by Peter Schmidtke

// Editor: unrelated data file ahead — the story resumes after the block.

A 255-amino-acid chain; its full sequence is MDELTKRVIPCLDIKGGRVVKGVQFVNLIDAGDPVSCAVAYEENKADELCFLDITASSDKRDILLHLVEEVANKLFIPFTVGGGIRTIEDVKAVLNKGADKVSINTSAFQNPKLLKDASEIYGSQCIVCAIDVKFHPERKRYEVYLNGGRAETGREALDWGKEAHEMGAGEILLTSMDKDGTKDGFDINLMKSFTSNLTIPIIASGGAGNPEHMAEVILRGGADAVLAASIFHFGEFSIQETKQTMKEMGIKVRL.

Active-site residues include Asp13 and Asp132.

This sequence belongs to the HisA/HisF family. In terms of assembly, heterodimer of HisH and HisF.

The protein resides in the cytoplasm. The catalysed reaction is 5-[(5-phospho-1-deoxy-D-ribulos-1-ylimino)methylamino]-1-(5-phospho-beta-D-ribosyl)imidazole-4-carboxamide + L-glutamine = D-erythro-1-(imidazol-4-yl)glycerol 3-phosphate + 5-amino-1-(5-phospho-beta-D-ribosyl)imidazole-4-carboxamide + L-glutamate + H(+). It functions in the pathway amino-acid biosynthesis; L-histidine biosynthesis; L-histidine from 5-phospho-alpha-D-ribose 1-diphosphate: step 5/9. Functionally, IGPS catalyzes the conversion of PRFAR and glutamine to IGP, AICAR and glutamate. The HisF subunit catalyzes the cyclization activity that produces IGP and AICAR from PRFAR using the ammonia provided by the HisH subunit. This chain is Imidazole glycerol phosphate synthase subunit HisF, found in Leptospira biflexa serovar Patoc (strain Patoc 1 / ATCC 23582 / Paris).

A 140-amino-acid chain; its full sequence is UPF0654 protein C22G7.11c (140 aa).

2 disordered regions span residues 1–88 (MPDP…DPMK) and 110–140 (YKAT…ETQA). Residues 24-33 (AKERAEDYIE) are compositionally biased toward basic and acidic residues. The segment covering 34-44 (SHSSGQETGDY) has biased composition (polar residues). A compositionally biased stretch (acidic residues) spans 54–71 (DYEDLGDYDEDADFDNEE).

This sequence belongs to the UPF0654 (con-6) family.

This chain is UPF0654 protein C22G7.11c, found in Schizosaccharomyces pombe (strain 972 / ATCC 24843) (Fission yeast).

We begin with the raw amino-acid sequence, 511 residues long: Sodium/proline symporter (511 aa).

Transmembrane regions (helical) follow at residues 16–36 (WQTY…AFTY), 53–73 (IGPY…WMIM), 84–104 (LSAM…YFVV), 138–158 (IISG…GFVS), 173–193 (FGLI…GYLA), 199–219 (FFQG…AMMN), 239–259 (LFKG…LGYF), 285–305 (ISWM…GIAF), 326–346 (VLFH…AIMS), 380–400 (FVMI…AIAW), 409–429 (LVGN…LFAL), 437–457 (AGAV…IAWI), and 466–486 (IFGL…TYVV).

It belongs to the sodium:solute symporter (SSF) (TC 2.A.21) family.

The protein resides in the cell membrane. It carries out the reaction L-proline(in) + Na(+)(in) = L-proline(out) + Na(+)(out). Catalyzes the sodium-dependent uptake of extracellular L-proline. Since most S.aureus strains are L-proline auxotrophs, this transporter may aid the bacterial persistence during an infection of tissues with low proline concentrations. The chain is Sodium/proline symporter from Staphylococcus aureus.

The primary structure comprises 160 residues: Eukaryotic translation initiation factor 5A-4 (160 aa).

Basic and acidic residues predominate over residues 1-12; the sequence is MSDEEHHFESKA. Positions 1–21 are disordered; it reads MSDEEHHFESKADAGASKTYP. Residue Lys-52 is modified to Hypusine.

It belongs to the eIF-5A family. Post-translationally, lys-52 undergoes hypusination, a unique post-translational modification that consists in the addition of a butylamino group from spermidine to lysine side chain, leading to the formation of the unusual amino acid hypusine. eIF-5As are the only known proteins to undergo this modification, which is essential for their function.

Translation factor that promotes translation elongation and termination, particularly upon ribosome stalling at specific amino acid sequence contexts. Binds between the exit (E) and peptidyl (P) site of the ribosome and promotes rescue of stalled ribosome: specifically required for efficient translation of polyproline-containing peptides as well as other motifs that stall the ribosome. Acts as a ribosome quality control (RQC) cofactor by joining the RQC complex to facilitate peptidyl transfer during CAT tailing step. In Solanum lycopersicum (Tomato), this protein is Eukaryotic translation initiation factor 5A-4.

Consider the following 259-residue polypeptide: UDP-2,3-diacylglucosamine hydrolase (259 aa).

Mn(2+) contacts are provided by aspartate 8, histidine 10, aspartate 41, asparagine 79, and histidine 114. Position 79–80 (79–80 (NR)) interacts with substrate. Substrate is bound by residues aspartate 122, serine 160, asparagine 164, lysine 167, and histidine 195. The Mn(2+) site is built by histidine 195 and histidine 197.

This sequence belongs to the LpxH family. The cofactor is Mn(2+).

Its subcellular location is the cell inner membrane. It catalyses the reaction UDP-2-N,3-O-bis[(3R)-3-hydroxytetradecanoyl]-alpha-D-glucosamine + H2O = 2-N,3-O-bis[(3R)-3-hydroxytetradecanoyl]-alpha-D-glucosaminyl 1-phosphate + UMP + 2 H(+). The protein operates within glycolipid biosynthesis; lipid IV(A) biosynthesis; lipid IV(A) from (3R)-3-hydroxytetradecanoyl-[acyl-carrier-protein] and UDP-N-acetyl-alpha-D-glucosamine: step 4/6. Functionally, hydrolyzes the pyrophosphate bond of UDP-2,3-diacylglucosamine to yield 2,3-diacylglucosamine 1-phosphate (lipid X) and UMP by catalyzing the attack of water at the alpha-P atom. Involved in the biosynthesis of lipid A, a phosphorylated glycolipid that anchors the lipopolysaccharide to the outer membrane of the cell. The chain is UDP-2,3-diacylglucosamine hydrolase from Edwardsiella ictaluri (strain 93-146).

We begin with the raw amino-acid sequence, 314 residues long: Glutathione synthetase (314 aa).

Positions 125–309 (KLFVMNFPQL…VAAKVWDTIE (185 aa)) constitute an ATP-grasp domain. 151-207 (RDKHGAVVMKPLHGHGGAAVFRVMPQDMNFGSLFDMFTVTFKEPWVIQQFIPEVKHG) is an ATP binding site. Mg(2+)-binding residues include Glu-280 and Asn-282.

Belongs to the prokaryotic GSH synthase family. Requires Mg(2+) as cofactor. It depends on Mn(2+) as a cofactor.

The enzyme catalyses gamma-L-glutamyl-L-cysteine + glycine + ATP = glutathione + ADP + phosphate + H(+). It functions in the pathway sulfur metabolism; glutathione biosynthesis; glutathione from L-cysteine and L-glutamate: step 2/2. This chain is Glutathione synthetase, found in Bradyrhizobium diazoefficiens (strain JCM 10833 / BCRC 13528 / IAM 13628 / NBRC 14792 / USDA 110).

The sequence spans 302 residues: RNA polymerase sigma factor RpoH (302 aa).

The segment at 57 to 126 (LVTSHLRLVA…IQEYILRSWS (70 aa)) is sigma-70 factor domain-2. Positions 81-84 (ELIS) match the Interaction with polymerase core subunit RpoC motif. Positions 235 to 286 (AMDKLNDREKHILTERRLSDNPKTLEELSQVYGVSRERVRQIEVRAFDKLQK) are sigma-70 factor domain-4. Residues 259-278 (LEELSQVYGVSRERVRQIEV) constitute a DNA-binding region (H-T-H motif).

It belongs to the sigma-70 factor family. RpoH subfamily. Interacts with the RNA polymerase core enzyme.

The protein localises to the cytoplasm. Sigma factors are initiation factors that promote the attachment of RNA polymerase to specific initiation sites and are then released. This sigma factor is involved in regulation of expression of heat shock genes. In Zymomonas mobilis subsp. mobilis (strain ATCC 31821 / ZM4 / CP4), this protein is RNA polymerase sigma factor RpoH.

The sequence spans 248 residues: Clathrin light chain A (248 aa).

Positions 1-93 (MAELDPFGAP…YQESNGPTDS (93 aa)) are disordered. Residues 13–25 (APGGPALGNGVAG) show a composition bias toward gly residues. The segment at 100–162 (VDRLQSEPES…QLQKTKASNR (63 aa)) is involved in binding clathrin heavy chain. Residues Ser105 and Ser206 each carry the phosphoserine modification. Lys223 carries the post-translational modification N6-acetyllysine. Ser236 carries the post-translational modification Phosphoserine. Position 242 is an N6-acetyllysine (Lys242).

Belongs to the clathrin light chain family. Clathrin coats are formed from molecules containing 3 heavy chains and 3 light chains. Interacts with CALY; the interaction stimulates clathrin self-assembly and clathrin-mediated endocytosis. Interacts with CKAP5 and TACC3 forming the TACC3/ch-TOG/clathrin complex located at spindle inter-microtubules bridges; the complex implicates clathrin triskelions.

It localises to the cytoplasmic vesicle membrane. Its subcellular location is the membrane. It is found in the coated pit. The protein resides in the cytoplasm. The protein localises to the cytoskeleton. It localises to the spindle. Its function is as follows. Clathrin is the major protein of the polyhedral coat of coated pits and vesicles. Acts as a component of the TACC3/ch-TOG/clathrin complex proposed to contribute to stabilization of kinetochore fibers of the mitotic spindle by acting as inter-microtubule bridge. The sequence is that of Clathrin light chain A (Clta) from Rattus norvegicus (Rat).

Their faces grin behind framed posters — glossy photos of micro musicians holding up cellos and guitars and posing in front of pianos. In the frame set aside for the “Little Mozarts,” a boy around kindergarten age has taken a break from the piano keyboard to wait for the flash of the camera. The children in the photos range from four years old to middle-school-aged. J.S. Cable Music Studio owner and Riverwester Jennette Cable points to the pictures, showing the different “clubs” or levels that her students work through by learning about the components of music. “They are motivators to keep the kids working on their musical theory,” Cable says of the clubs during a tour of the studio. “It’s good for children to see their accomplishments.” On a tour of the 1800-square-foot studio, Cable starts with the main floor, complete with a combination acoustic/player piano and a side room where students can practice their music theory and listening exercises on a computer and CD player. Both rooms are spacious and clean with white and light blue hues decorated with posters and framed nature scenes. The downstairs practice room features splotchy purple and green renditions by students. The studio has such an immediately calming effect that it’s hard to believe that this is only Cable’s second year in the brick, two story building at the corner of Pierce and Burleigh. But she’s been teaching for decades, including more than six years of private lessons out of her home. “I was getting so many students that I had to move it somewhere else,” Cable says. “It was starting to wear out my carpet.” Before she opened her home-based studio in 1996, she taught emotionally-disturbed children at St. Aemilian Lakeside and managed to squeeze in music sessions with the children during her prep periods. Cable, who received her certification in music education from UWM, also served for a number of years as the director of the choir, orchestra, and general music programs at Milwaukee’s Eastbrook Academy, a position from which she retired this past Christmas. With each of her own 40-45 voice and piano students at her studio, Cable works through a basic curriculum, including ear training, musical theory, and technique exercises, but as she points out, additional “supplementary” materials are geared towards students’ likes and dislikes. “You want them to be interested and to love what they are doing,” she stresses, adding that while some of her students enjoy exploring the classics, many incorporate jazz, folk, and country songs into their play lists. Students sign up for one-on-one, 30-minute lessons on a year-by year commitment and pay in advance by the semester. She has a 12- to 18-month waiting list for lessons. “We want to focus on the kids and the relationships between the students and the teachers,” she says. “I feel like we get a little better quality student, because they are committed for a longer time.” The price, she says, ends up being comparable to what others charge — maybe slightly less — and it’s better for building relationships if the teachers know their students will be at the studio two weeks down the road. Building relationships is a theme to which Cable returns frequently. Most of her students, she says, stay with the studio for four or more years until they discover school band or orchestra. She believes it is the quality of the relationships that they form with their teachers at the studio that helps them achieve the most musically. To help maintain her studio’s high standards, her teachers, she says, must have either a degree in music or be a performing musician. “For me, they’ve really got to love kids and really want to build a relationship with kids,” she emphasizes. “The money has to be second in importance.” In addition to Cable, there are three other teachers at the clinic, and they teach piano, guitar and cello. She also has a banjo teacher on the docket, but has had difficulty finding adult or school-aged students, and she says she would like to add a violin teacher to her clinic. While Cable normally teaches voice and piano, she did instruct a group of home-schooled string players last summer, and she says she would like to expand to develop more programs to help home-schooled musicians prepare for band and orchestra. She also teaches “Kindermusik” classes for children aged 0-7 years and offers a “consulting plan” for high school students in which they can opt for four one-hour sessions throughout the semester at their convenience. To better suit adults’ busy schedules, Cable is also willing to provide adult students with one-hour lessons twice per month. Although Cable has adult students, and her web site advertises individual instruction at her studio for people ages “3 to 103 years old,” she says that’s not really the aim of the studio. “The mission is to mentor children through music.” To learn more about the J.S. Cable Music Instruction Studio, call 374-0657 or go to www.jscablemusic.practicespot.com.